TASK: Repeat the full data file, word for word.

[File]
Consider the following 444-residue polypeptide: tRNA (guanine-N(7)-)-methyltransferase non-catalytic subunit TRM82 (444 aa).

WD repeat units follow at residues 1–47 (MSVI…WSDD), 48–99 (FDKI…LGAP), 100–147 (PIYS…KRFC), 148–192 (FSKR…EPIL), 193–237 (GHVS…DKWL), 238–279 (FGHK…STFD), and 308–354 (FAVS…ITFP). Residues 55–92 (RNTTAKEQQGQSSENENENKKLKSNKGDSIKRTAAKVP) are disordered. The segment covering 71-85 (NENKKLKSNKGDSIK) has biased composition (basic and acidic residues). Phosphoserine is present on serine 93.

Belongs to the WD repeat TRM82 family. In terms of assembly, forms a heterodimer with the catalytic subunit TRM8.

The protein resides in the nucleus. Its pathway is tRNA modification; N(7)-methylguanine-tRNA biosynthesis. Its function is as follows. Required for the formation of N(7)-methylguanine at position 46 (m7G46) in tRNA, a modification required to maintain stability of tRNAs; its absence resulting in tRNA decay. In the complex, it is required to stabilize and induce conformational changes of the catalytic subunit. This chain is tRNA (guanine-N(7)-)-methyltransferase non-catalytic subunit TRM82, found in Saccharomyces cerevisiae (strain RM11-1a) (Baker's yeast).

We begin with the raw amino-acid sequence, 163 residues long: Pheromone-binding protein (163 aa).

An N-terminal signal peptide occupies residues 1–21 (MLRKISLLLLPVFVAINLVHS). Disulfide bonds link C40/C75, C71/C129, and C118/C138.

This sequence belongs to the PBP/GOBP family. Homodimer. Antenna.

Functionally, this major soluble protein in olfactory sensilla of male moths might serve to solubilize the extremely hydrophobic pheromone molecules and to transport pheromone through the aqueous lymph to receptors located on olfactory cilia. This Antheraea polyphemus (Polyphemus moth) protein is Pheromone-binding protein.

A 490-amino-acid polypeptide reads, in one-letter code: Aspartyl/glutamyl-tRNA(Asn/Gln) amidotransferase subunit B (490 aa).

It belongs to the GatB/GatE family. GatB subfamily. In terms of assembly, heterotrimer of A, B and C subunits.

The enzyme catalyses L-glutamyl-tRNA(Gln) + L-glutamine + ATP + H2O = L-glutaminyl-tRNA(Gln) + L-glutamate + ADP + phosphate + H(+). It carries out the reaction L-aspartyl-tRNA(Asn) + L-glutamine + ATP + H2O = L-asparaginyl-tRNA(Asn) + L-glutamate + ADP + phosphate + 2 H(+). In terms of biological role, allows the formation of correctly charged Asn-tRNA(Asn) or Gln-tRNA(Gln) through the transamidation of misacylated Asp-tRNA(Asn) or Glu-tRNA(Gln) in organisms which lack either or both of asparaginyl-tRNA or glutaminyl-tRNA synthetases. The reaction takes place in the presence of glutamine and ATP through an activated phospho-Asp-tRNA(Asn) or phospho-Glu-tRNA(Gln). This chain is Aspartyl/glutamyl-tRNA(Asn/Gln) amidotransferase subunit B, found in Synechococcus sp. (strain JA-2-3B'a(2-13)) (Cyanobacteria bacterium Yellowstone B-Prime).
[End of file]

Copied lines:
Consider the following 444-residue polypeptide: tRNA (guanine-N(7)-)-methyltransferase non-catalytic subunit TRM82 (444 aa).

WD repeat units follow at residues 1–47 (MSVI…WSDD), 48–99 (FDKI…LGAP), 100–147 (PIYS…KRFC), 148–192 (FSKR…EPIL), 193–237 (GHVS…DKWL), 238–279 (FGHK…STFD), and 308–354 (FAVS…ITFP). Residues 55–92 (RNTTAKEQQGQSSENENENKKLKSNKGDSIKRTAAKVP) are disordered. The segment covering 71-85 (NENKKLKSNKGDSIK) has biased composition (basic and acidic residues). Phosphoserine is present on serine 93.

Belongs to the WD repeat TRM82 family. In terms of assembly, forms a heterodimer with the catalytic subunit TRM8.

The protein resides in the nucleus. Its pathway is tRNA modification; N(7)-methylguanine-tRNA biosynthesis. Its function is as follows. Required for the formation of N(7)-methylguanine at position 46 (m7G46) in tRNA, a modification required to maintain stability of tRNAs; its absence resulting in tRNA decay. In the complex, it is required to stabilize and induce conformational changes of the catalytic subunit. This chain is tRNA (guanine-N(7)-)-methyltransferase non-catalytic subunit TRM82, found in Saccharomyces cerevisiae (strain RM11-1a) (Baker's yeast).

We begin with the raw amino-acid sequence, 163 residues long: Pheromone-binding protein (163 aa).

An N-terminal signal peptide occupies residues 1–21 (MLRKISLLLLPVFVAINLVHS). Disulfide bonds link C40/C75, C71/C129, and C118/C138.

This sequence belongs to the PBP/GOBP family. Homodimer. Antenna.

Functionally, this major soluble protein in olfactory sensilla of male moths might serve to solubilize the extremely hydrophobic pheromone molecules and to transport pheromone through the aqueous lymph to receptors located on olfactory cilia. This Antheraea polyphemus (Polyphemus moth) protein is Pheromone-binding protein.

A 490-amino-acid polypeptide reads, in one-letter code: Aspartyl/glutamyl-tRNA(Asn/Gln) amidotransferase subunit B (490 aa).

It belongs to the GatB/GatE family. GatB subfamily. In terms of assembly, heterotrimer of A, B and C subunits.

The enzyme catalyses L-glutamyl-tRNA(Gln) + L-glutamine + ATP + H2O = L-glutaminyl-tRNA(Gln) + L-glutamate + ADP + phosphate + H(+). It carries out the reaction L-aspartyl-tRNA(Asn) + L-glutamine + ATP + H2O = L-asparaginyl-tRNA(Asn) + L-glutamate + ADP + phosphate + 2 H(+). In terms of biological role, allows the formation of correctly charged Asn-tRNA(Asn) or Gln-tRNA(Gln) through the transamidation of misacylated Asp-tRNA(Asn) or Glu-tRNA(Gln) in organisms which lack either or both of asparaginyl-tRNA or glutaminyl-tRNA synthetases. The reaction takes place in the presence of glutamine and ATP through an activated phospho-Asp-tRNA(Asn) or phospho-Glu-tRNA(Gln). This chain is Aspartyl/glutamyl-tRNA(Asn/Gln) amidotransferase subunit B, found in Synechococcus sp. (strain JA-2-3B'a(2-13)) (Cyanobacteria bacterium Yellowstone B-Prime).